New social media platforms are starting to emerge that utilize blockchain and distributed ledger technology in an effort to build platforms where users are in control of their data and more expressive choices are available.
The development in the industry's startup ecosystem coincides with a growing disillusionment with the traditional social media platforms. But will security, control and less exploitive content be enough to compel people to start over?
Dor Konforty, CEO of Synereo, one of the next-generation social platforms, thinks so. But, he believes this transition will happen in stages, starting with open-source communities and decentralized technology.
Synereo is actively targeting cryptocurrency enthusiasts, recently presenting its distributed tech stack, programmatic content delivery network and smart contract system at the COALA blockchain workshop in New York City.
Konforty and his team are building the platform as more of a public utility rather than a profit-making machine. And that's when things get interesting, because now users aren't made to follow a specific path and flow determined by centralized platform providers.
For instance, because the platform is peer-to-peer, users can create multiple identities for different groups. During the COALA event, Konforty illustrated this feature saying it would be fine for his friends to see pictures of last night's party, but that he might decide to shield those pictures from co-workers.
Another next-gen social platform that's targeting the cryptocurrency community is being developed by Steemit.
The goal for Steemit is to create a Reddit-like platform that "rewards positivity and accuracy over garbage content like some of the things you see on Facebook," said Ned Scott, CEO and founder of Steemit. "On the other hand, we want to create the lowest barrier means to getting cryptocurrency."
This direction is a sound one.
"The more people get disillusioned with how Facebook and Twitter manage their data and do not protect them and use their streams to advertise and tinker with...the more they're going to want a platform not controlled by a single entity but instead distributed," said Gil Luria, head of technology research at Wedbush Securities.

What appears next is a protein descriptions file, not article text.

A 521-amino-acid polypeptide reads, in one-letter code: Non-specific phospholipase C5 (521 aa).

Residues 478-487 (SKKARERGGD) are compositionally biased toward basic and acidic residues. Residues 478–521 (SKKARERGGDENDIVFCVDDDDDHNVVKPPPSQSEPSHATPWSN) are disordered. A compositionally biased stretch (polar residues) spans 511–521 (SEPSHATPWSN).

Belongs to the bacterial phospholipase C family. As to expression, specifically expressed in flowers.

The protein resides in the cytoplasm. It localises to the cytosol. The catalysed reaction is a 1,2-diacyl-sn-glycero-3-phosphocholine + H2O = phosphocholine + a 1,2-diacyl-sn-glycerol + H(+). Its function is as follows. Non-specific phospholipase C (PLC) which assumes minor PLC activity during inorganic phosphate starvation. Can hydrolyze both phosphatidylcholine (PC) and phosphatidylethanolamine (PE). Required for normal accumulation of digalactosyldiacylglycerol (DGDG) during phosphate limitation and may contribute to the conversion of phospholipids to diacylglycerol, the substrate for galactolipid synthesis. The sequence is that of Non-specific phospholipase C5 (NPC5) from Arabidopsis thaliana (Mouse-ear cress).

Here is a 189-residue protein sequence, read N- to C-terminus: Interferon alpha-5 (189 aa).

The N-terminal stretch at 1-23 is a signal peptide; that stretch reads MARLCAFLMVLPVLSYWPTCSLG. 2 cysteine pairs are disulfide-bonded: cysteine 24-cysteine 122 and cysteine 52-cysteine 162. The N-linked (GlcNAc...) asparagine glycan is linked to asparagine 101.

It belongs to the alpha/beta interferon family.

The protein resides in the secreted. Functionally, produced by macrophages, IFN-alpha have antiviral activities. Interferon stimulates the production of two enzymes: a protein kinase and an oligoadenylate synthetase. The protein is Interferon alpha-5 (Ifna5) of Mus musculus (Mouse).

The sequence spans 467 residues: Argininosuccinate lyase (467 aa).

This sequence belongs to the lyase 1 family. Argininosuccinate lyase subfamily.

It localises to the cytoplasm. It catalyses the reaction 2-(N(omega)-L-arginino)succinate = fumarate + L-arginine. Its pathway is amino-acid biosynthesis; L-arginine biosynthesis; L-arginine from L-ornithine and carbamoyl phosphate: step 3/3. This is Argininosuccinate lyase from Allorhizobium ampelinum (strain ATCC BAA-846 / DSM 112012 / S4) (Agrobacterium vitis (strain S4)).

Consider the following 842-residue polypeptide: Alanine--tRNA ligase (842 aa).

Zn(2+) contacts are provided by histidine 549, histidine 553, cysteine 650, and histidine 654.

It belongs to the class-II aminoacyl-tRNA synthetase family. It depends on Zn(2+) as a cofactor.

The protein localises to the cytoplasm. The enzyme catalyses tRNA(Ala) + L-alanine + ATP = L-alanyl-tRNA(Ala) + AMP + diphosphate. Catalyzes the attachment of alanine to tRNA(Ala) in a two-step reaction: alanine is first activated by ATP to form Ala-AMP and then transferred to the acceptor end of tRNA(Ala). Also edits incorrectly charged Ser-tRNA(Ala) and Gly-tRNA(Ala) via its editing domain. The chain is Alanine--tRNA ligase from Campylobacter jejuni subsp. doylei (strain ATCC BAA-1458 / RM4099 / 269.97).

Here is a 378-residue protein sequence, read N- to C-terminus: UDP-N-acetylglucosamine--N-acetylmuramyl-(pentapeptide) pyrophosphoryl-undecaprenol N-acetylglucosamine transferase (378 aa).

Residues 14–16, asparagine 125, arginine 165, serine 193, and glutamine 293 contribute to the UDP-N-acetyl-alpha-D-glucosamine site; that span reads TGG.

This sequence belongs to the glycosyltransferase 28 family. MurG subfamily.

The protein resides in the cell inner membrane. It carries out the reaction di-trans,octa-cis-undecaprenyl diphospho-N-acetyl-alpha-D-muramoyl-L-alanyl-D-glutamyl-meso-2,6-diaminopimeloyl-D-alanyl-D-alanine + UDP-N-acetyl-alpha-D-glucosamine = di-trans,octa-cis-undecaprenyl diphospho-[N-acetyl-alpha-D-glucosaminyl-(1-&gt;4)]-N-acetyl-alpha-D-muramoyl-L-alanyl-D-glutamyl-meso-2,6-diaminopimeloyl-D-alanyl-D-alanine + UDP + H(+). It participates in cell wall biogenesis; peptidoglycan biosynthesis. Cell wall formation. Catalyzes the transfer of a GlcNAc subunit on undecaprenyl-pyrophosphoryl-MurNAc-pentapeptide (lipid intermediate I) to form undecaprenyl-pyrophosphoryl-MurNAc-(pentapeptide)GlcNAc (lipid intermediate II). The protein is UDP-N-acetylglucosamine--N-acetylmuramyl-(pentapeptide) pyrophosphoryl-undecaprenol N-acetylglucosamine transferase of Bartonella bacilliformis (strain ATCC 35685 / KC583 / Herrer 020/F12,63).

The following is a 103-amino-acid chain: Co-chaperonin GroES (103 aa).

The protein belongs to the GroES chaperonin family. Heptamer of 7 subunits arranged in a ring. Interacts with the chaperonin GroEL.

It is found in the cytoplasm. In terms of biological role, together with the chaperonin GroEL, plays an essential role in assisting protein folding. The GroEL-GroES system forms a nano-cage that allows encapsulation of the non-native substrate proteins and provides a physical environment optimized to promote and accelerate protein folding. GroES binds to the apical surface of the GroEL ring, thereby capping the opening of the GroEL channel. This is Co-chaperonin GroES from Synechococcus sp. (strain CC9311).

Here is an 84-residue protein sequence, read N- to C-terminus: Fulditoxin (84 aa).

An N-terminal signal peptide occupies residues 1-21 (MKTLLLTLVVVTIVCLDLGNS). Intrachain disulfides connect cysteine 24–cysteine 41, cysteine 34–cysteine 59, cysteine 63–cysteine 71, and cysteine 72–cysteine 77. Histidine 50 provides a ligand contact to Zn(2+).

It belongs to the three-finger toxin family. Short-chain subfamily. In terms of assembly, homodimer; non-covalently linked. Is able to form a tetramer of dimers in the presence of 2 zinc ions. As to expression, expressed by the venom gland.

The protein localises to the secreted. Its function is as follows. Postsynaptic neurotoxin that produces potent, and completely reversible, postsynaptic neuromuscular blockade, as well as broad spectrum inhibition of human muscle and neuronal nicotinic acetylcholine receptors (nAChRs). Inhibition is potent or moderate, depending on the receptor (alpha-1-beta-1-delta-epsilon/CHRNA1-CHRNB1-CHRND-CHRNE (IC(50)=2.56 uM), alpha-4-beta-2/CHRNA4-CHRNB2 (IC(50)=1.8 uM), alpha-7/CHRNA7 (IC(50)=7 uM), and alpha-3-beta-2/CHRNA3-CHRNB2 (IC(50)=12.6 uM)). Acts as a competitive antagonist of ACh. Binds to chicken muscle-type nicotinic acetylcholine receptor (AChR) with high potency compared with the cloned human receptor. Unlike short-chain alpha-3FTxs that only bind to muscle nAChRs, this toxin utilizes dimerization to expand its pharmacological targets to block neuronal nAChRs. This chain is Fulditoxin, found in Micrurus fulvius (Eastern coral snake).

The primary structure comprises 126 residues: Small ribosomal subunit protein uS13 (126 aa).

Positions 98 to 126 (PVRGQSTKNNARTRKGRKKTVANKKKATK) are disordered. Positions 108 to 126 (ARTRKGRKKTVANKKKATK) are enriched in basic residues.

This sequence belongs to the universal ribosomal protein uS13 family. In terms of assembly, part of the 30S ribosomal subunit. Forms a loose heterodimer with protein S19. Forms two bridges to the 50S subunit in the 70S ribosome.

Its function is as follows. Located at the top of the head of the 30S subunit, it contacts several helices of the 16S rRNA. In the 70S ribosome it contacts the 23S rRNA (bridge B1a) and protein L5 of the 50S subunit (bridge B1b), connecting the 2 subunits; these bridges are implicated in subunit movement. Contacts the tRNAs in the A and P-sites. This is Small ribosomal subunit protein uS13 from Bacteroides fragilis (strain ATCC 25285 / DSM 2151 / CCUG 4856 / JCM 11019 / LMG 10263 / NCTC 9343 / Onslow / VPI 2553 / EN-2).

And while replacing the incumbents will be difficult, Luria said that bitcoin users might be a market where such an idea can be incubated.
"There is some demand for this especially in groups that are sensitive to privacy and commercialization of their data."
In practice, most industry startups are using forms of community currency to facilitate this goal.
On Steemit, there will be three different types of currency: steem, the proprietary cryptocurrency; steem power, the digital currency users get when they post successful content that then can be used to vote on other content; and steem dollars, which is cryptocurrency pegged to the dollar.
According to Scott, one of the problems with the cryptocurrency movement is the difficulty in acquiring the tokens; with Steemit, it's as simple as liking or creating a post.
The company's interest in getting more people into cryptocurrency is just as simple: "It's a very liberating tool," Scott said.
Synereo also has it's own proprietary cryptocurrency, amp.
Amp allows users to benefit from their participation and will also help make sure good, accurate content reaches the most people. Each user will have a reputation on the network determined by their location on the network and the history of how their content has been appreciated.
A better reputation allows a user's post to reach farther into the network. If a user invests amps into a particular post, that post can then permeate past the user's organic reach and into greater spheres of the network.
The people who see that content then get amps just for their attention; the number of amps received for views depends on the reputation of the user viewing the content with those users that have better reputations getting more amps. For instance, a well-known political commentor that has a large following would be compensated more for their attention to a political column than a user that posts in networks that discuss sports.
Synereo is currently giving amp bounties to anyone that contributes to the project, either developing on the open-source code, creating new content or spreading the message.
And this is where distributed ledger technology plays a role, in the transferring of tokens across the network.
Although Konforty said a blockchain isn't the correct tool for most of Synereo's features. The technology doesn't make sense for transferring information to be replicated, such as picture of your cat or your breakfast, but instead is only advantageous when working with immutable data like valuable units.